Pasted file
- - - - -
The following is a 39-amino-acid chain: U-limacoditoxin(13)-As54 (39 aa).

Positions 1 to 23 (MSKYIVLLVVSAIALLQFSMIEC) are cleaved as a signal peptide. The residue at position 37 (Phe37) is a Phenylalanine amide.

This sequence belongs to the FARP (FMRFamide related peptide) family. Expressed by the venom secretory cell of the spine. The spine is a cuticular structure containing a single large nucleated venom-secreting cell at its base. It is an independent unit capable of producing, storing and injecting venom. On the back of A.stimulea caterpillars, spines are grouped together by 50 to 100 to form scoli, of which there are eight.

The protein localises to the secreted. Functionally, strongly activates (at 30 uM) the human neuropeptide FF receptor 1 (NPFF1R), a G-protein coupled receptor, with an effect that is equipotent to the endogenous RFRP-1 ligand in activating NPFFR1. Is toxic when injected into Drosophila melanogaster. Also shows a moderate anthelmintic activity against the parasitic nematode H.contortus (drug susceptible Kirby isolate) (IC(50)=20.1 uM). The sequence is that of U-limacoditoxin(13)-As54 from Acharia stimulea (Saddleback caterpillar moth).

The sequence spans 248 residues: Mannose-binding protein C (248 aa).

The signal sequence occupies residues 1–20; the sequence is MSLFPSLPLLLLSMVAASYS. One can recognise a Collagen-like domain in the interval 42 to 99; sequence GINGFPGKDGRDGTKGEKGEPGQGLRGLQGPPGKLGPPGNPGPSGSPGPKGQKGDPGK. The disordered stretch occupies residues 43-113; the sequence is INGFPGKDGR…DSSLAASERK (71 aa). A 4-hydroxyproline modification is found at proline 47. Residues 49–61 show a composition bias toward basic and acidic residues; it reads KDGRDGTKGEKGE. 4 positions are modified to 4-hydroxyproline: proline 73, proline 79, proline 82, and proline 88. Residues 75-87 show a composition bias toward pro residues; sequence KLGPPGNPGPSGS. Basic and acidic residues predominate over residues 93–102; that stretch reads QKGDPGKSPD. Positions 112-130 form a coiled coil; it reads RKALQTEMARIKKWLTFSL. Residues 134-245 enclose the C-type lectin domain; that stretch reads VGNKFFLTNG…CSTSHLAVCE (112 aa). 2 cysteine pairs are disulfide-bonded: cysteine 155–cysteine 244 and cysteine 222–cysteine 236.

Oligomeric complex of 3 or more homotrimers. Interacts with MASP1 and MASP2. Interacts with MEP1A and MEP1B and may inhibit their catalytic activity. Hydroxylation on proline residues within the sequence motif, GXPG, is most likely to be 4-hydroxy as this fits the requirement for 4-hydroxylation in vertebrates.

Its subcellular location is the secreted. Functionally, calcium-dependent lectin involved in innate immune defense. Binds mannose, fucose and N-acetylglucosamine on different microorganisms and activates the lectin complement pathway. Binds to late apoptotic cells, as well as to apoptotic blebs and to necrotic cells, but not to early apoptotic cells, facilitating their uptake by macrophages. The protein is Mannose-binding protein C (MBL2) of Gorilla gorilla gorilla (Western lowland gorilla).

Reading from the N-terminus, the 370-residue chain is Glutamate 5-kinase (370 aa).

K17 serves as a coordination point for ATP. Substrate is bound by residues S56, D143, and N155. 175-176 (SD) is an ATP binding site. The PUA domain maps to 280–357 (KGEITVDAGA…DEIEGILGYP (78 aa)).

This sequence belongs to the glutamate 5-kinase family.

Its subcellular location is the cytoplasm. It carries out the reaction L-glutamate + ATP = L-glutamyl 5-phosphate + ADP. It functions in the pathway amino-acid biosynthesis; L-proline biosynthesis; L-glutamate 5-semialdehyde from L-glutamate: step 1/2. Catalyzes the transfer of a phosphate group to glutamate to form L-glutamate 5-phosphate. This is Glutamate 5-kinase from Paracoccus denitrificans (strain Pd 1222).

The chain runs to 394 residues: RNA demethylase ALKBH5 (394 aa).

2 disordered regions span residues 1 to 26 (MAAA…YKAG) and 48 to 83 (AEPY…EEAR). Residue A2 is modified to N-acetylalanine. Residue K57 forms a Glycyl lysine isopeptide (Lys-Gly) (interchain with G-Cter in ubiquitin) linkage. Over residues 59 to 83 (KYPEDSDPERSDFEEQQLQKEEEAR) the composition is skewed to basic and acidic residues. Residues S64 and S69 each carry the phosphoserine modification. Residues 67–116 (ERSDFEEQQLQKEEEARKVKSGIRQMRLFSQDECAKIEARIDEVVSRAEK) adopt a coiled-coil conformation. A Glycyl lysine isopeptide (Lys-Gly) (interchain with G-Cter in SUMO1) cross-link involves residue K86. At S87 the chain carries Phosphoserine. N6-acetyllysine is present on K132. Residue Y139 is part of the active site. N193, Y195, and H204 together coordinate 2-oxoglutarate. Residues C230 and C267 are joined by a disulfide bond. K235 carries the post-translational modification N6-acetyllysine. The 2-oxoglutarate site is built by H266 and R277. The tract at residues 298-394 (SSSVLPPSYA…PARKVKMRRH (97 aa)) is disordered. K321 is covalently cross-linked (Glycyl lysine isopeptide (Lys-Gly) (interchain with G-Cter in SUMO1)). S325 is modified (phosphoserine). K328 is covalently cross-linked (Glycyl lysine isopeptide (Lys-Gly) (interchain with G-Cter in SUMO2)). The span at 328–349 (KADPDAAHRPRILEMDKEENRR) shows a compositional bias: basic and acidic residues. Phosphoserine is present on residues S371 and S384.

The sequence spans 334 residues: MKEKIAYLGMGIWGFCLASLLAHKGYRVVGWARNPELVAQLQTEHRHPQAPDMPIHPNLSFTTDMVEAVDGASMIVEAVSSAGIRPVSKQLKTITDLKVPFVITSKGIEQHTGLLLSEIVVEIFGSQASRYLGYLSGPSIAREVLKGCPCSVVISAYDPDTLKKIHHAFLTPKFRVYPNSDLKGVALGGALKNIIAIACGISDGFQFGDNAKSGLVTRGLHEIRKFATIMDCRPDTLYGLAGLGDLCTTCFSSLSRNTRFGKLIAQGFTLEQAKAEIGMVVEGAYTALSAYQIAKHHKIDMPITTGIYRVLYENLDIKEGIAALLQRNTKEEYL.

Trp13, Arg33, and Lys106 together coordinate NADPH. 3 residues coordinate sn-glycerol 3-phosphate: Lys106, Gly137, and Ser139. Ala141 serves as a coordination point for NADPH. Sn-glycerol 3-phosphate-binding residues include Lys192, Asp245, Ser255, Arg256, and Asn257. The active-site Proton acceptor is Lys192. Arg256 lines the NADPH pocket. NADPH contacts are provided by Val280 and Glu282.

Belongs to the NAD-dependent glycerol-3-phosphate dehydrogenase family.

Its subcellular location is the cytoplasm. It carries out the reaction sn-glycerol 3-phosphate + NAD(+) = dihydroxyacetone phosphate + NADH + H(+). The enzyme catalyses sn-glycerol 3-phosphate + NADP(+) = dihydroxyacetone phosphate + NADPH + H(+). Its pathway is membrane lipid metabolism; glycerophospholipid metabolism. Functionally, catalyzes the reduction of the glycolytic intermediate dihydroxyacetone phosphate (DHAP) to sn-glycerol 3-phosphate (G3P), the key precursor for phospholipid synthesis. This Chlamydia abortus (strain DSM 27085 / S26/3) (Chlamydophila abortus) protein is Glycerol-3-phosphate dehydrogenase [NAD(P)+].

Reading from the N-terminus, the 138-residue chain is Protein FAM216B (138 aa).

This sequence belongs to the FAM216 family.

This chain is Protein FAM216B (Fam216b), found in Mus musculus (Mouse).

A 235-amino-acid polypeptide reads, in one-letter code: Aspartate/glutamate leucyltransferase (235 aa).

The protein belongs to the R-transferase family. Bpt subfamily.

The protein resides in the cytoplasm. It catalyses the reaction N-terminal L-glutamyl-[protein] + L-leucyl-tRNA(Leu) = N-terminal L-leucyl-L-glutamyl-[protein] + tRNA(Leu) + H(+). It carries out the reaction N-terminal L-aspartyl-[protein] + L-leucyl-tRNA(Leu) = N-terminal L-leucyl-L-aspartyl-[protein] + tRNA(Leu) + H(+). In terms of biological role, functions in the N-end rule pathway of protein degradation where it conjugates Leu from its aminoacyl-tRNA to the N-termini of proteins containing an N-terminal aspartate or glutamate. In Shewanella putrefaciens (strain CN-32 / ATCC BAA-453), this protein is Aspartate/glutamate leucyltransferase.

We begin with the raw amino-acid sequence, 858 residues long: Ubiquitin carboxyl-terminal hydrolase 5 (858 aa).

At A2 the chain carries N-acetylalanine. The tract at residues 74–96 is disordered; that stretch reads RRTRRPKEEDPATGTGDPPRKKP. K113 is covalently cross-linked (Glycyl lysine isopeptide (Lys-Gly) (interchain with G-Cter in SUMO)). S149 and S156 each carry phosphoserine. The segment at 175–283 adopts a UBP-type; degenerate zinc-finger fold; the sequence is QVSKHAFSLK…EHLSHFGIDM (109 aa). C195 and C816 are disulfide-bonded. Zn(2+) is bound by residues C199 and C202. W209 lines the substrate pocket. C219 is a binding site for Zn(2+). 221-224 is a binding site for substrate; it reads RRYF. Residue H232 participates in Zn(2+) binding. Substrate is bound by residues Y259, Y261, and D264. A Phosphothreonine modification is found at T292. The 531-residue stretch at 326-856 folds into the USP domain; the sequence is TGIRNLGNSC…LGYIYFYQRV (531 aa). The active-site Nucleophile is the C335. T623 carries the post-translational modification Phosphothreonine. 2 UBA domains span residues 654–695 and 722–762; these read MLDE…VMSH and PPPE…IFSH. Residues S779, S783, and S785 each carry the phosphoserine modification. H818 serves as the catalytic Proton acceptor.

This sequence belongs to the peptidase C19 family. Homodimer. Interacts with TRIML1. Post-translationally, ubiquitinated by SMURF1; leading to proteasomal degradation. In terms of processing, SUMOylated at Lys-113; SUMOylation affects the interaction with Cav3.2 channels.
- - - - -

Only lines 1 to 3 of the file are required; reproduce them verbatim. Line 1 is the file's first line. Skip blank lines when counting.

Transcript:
The following is a 39-amino-acid chain: U-limacoditoxin(13)-As54 (39 aa).

Positions 1 to 23 (MSKYIVLLVVSAIALLQFSMIEC) are cleaved as a signal peptide. The residue at position 37 (Phe37) is a Phenylalanine amide.

This sequence belongs to the FARP (FMRFamide related peptide) family. Expressed by the venom secretory cell of the spine. The spine is a cuticular structure containing a single large nucleated venom-secreting cell at its base. It is an independent unit capable of producing, storing and injecting venom. On the back of A.stimulea caterpillars, spines are grouped together by 50 to 100 to form scoli, of which there are eight.